Outwrite LGBT Book Fair
Friday and Saturday
1318 U St., N.W.
Readings and discussions are scheduled throughout the event
Visit thedccenter.org/outwritedc for times
Even in a culture-rich town like Washington, there are always a few pockets of time — usually in the dead of winter after the holidays or right about now when the novelty of summer has worn off but nobody’s ready for fall yet either — when there’s almost nothing going on.
Organizers at the D.C. Center think the “dog days” are a perfect time for the OutWrite Book Fair, which is back this weekend for a second installment. Organizers guess between 200-300 attended last year’s maiden event and say it’s important, even with book sales having migrated mostly online, for queer authors and readers to have a place to gather.
“Literature is one of the many ways in which we express ourselves and find echoes of our own lives,” says Lin Wang, a Center intern who helped organize the event. “Hosting an LGBT book fair is one way to affirm queer identities and give them an empowering environment where they can keep creating and celebrating their art.”
Several readings, performances, discussions and spoken word events are planned throughout today and Saturday. Many new and used LGBT-themed books will be available.
Among the highlights:
• Gay author and former stripper Rick McGranahan will read from his memoir “The Ghost of Puppyboy,” which tells of his years in the ‘90s working at the former D.C. gay strip club WET, where he found what he calls “microcelebrity” status, good money but also drugs and alcohol. His reading will be Saturday at 11 a.m.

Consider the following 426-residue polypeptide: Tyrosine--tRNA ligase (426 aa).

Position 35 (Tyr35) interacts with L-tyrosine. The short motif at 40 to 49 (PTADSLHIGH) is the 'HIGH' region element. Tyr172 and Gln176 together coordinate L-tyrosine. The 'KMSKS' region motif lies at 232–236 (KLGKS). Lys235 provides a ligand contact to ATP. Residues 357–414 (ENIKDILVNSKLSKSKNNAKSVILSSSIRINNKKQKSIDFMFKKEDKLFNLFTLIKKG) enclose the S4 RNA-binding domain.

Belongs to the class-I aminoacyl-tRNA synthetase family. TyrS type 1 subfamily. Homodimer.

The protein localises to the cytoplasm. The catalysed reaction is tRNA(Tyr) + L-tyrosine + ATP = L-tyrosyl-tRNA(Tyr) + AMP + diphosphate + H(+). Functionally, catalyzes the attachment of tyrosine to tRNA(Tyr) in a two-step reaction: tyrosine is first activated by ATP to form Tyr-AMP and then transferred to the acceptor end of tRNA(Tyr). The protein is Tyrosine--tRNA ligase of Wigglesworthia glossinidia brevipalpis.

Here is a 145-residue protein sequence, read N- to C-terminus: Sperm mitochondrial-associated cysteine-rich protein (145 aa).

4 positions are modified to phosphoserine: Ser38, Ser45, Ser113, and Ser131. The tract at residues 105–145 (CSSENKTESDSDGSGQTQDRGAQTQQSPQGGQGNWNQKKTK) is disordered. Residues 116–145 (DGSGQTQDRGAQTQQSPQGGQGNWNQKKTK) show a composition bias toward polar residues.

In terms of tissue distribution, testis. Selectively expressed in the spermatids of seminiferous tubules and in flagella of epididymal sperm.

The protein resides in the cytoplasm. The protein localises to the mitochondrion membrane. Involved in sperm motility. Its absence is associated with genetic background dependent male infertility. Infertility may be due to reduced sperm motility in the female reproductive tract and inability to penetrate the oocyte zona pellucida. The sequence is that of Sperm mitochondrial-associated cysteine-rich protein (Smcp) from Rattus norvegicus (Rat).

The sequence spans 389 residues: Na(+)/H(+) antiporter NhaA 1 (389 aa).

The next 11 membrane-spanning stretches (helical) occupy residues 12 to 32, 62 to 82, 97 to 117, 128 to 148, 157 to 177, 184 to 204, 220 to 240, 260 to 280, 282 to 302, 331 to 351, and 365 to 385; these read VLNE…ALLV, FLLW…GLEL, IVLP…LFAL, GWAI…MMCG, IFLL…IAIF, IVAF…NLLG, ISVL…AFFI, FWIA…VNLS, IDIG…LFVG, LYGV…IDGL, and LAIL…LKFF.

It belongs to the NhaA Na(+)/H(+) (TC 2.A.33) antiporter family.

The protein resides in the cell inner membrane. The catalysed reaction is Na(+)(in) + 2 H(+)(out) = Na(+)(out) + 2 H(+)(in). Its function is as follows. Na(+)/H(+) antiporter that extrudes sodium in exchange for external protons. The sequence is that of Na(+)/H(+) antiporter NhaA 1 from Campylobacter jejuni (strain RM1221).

“I kept journals during all of my dancing years,” he says. “The relationships, people, places and endless nights. I would revisit the journals and read them over and over and end up with insomniac attacks from the memories.”
• Lesbian poet and mother Brittany Fonte of Annapolis, Md., will read from her book “Buddha in My Belly,” a prose poetry collection, Saturday at 5 p.m. She says having two kids, now 2 and 6, made novel writing too time consuming. She found the shorter windows of time she had available more conducive to writing poetry. Her book just came out two weeks ago.
“I think when I was a kid, I didn’t see any gay or lesbian authors,” she says. “We heard about Walt Whitman and Langston Hughes in school but we didn’t know anything about them being gay. … Teens coming out now have so much more experience with being able to find role models and people to talk to … there’s less suppression and bullying.”
• Gay poet and novelist Rashid Darden, a life-long Washingtonian, will be part of a poetry reading with several other poets dubbed “head/heart/soul” Saturday at 6:30 p.m.
He says with Lambda Rising no longer in business in D.C. and precious few mainstream bookstores remaining anywhere, it’s important for writers to have a place to gather.
“There’s a chance to do some of that at Pride events, but that’s not the kind of thing where you can have much of a niche market either,” he says. “I think it’s really important for the Center to provide an alternative to the existing constructs, as a sort of replacement for the bookstores that no longer exist.”
• Saturday night at 8:15, performance artist Kimberly Dark will close the festival. The San Diego-and-Hawaii-based lesbian has been performing for LGBT audiences in arenas of all sorts since the mid-‘90s. She says issues of sexual orientation and gender, which largely inform her work, provide almost endless fodder for observation and discussion.
“Everyone’s lives matter and even today, we still have a really narrow image of who’s who in the world,” she says. “It’s very hard for many people to see their own lives reflected on stage or TV.”